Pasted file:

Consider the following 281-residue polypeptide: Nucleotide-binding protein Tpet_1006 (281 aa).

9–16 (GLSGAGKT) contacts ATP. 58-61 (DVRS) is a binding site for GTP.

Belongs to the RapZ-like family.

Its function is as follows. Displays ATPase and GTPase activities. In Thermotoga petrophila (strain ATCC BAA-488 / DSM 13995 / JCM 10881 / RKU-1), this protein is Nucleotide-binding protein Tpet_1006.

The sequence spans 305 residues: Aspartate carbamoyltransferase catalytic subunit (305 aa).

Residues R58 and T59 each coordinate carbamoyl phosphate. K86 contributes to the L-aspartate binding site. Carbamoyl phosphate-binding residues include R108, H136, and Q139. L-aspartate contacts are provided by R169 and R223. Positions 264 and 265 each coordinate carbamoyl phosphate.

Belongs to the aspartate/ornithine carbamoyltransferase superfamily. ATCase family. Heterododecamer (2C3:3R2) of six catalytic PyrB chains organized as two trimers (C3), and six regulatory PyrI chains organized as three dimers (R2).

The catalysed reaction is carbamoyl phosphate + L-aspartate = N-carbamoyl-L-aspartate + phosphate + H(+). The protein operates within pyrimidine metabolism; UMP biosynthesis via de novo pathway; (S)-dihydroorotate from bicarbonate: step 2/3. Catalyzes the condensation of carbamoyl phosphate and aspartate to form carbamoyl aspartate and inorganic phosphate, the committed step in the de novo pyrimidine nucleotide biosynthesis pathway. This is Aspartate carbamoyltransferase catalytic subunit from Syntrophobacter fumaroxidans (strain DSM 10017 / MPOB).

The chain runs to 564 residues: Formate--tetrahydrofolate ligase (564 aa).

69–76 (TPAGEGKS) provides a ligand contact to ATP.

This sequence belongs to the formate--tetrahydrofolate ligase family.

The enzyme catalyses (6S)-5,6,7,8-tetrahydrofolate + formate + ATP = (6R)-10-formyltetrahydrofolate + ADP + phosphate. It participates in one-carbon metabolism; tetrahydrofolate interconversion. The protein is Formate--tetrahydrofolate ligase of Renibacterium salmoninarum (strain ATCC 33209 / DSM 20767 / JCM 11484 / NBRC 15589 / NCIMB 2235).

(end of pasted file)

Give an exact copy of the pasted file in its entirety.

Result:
Consider the following 281-residue polypeptide: Nucleotide-binding protein Tpet_1006 (281 aa).

9–16 (GLSGAGKT) contacts ATP. 58-61 (DVRS) is a binding site for GTP.

Belongs to the RapZ-like family.

Its function is as follows. Displays ATPase and GTPase activities. In Thermotoga petrophila (strain ATCC BAA-488 / DSM 13995 / JCM 10881 / RKU-1), this protein is Nucleotide-binding protein Tpet_1006.

The sequence spans 305 residues: Aspartate carbamoyltransferase catalytic subunit (305 aa).

Residues R58 and T59 each coordinate carbamoyl phosphate. K86 contributes to the L-aspartate binding site. Carbamoyl phosphate-binding residues include R108, H136, and Q139. L-aspartate contacts are provided by R169 and R223. Positions 264 and 265 each coordinate carbamoyl phosphate.

Belongs to the aspartate/ornithine carbamoyltransferase superfamily. ATCase family. Heterododecamer (2C3:3R2) of six catalytic PyrB chains organized as two trimers (C3), and six regulatory PyrI chains organized as three dimers (R2).

The catalysed reaction is carbamoyl phosphate + L-aspartate = N-carbamoyl-L-aspartate + phosphate + H(+). The protein operates within pyrimidine metabolism; UMP biosynthesis via de novo pathway; (S)-dihydroorotate from bicarbonate: step 2/3. Catalyzes the condensation of carbamoyl phosphate and aspartate to form carbamoyl aspartate and inorganic phosphate, the committed step in the de novo pyrimidine nucleotide biosynthesis pathway. This is Aspartate carbamoyltransferase catalytic subunit from Syntrophobacter fumaroxidans (strain DSM 10017 / MPOB).

The chain runs to 564 residues: Formate--tetrahydrofolate ligase (564 aa).

69–76 (TPAGEGKS) provides a ligand contact to ATP.

This sequence belongs to the formate--tetrahydrofolate ligase family.

The enzyme catalyses (6S)-5,6,7,8-tetrahydrofolate + formate + ATP = (6R)-10-formyltetrahydrofolate + ADP + phosphate. It participates in one-carbon metabolism; tetrahydrofolate interconversion. The protein is Formate--tetrahydrofolate ligase of Renibacterium salmoninarum (strain ATCC 33209 / DSM 20767 / JCM 11484 / NBRC 15589 / NCIMB 2235).